Death To The Holy: A conversation with Manuel Gagneux of Zeal & Ardor
Of all the millions upon millions of bands and artists that live and breathe metal, Zeal & Ardor are certainly one of the most eccletic and genre-bending among them. Founded by multifaceted artist Manuel Gagneux shortly after the creation of another project of his called Birdmask, Zeal & Ardor has peculiar origins, as it was born out of a challenge made in the infamous and racism-filled imageboard 4chan. Combining elements from black metal and African-American slave songs, as well as containing Gagneux’s own love for trip hop, jazz and nu metal, Zeal & Ardor took the world by surprise when the first EP, Devil Is Fine, dropped back in 2016. From then on, what started as a solo project for Gagneux, evolved into a full-blown band that continues to shatter the preconceptions and views of extreme music.
Their latest and absolutely brand-new sophomore and eponymous record is the culmination of the band’s work so far, perfectly representing what the band is about and what it stands for, both thematically and sonically. With that in mind, we spoke with Manuel Gagneux about the history of Zeal & Ardor, the creative and recording process behind their brand-new record and what the morale is like when it comes to returning to a live setting after a pandemic.
Starting at the very beginning, what was your first contact with music and what was about it that made you decide on pursuing a career in it?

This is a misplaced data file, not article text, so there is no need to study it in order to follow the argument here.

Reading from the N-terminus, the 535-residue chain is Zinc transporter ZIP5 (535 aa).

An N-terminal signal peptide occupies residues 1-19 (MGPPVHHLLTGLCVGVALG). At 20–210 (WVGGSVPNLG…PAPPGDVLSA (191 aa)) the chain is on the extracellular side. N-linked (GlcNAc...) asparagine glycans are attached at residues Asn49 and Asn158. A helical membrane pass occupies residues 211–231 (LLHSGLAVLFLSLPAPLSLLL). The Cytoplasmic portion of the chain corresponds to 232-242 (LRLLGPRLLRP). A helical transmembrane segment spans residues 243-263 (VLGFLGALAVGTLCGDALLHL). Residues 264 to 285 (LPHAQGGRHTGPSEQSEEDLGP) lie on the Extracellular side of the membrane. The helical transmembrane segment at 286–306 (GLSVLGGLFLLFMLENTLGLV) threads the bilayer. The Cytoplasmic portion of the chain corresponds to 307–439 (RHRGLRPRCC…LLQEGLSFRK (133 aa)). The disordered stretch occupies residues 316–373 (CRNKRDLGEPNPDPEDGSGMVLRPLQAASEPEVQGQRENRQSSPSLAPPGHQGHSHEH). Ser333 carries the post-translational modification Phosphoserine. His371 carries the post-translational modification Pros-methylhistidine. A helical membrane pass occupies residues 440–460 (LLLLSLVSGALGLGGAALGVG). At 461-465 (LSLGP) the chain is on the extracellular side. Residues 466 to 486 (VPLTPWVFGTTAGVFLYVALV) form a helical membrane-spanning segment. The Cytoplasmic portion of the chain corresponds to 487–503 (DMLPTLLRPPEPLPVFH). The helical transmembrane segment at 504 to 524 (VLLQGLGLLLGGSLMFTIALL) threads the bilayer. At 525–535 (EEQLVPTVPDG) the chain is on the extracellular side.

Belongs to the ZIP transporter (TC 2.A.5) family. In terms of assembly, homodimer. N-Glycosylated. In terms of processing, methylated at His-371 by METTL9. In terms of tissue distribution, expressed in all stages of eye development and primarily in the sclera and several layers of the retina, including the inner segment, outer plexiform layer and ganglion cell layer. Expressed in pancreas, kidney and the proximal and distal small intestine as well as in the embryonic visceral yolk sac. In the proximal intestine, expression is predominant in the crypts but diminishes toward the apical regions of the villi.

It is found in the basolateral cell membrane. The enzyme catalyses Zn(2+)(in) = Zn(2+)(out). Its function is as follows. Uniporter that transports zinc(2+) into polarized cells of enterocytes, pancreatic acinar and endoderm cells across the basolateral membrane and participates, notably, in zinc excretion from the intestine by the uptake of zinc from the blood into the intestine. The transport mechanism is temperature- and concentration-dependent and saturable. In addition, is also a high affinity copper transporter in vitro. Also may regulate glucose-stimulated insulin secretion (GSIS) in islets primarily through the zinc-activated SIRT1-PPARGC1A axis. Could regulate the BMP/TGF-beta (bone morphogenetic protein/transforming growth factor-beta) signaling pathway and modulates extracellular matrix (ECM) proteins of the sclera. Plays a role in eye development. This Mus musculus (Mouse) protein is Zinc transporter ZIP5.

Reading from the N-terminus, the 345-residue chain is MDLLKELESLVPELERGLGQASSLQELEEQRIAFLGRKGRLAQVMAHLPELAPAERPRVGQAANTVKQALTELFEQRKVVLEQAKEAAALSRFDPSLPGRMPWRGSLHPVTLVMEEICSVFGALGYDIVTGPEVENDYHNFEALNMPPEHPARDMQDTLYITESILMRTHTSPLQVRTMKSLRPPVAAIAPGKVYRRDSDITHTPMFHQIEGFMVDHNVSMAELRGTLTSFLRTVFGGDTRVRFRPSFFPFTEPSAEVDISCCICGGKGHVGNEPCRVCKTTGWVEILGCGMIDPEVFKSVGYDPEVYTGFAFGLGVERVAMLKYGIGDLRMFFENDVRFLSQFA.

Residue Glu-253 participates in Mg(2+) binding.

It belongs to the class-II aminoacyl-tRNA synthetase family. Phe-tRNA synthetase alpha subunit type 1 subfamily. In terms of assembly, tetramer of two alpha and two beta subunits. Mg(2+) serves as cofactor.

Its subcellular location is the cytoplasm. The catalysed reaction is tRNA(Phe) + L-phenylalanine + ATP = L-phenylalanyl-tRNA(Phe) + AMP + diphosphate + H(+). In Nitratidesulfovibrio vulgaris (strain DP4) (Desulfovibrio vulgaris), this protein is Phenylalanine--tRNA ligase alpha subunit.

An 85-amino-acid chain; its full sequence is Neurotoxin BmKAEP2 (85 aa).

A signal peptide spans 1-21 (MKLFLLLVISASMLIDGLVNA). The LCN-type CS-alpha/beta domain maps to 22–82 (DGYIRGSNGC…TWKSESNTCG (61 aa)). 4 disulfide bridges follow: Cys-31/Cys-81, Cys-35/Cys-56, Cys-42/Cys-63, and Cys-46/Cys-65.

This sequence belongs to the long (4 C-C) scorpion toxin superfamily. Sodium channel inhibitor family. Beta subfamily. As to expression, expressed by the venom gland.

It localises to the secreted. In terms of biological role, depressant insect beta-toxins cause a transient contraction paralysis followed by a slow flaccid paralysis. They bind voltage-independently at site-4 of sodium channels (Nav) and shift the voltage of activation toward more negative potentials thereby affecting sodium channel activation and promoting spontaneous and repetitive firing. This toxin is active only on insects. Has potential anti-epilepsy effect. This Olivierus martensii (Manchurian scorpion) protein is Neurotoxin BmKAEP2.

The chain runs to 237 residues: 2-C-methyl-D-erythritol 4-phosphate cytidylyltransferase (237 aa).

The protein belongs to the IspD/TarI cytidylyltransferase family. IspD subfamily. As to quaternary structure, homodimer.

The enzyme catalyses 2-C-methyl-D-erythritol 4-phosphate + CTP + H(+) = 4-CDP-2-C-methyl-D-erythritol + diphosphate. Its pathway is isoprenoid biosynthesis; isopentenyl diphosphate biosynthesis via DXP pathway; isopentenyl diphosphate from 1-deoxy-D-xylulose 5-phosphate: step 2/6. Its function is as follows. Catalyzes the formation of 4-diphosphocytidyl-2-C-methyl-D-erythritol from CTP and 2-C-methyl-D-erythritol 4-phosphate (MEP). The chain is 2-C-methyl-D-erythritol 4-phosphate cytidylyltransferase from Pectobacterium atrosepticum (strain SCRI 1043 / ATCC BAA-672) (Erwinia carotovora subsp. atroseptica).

Both my parents are musicians – my mom is a jazz singer, my dad used to play in bands. And they forced me to play saxophone and I fucking hated it. [laughs] Later as a teenager, I discovered punk; you know, there’s a lot of punk venues in my hometown. And I thought, oh fuck, I can do that too. I started to play guitar, totally fell in love with it and locked myself in my room for a year or something. [laughs]
Can you tell me a little about the history of Zeal & Ardor – how did the project came to be? Where did the decision to mix black metal with soul come from?
That came to be actually as a game, I guess. I used to post on 4chan and I had asked people to name two genres and I would make a song of it in like half an hour. And one day, one guy said black metal and another guy said black music. Well, not quite in that way but you know. It started as just a song but I thought the concept was kind of interesting and it just took off, it’s bizarre.
“Later as a teenager, I discovered punk; you know, there’s a lot of punk venues in my hometown. And I thought, oh fuck, I can do that too. I started to play guitar, totally fell in love with it and locked myself in my room for a year or something.”
What were your main influences back then?
I really like Portishead a lot and Björk; just people who kind of do their own thing. Even if it’s weird and it doesn’t sound good but it’s just interesting, that’s what I love. I can’t listen to Captain Beefheart every day, but I think it’s still interesting, you know?
Considering the purism that exists within the black metal genre and how the project started, were you apprehensive about what kind of reception Devil Is Fine and Stranger Fruit would get upon release?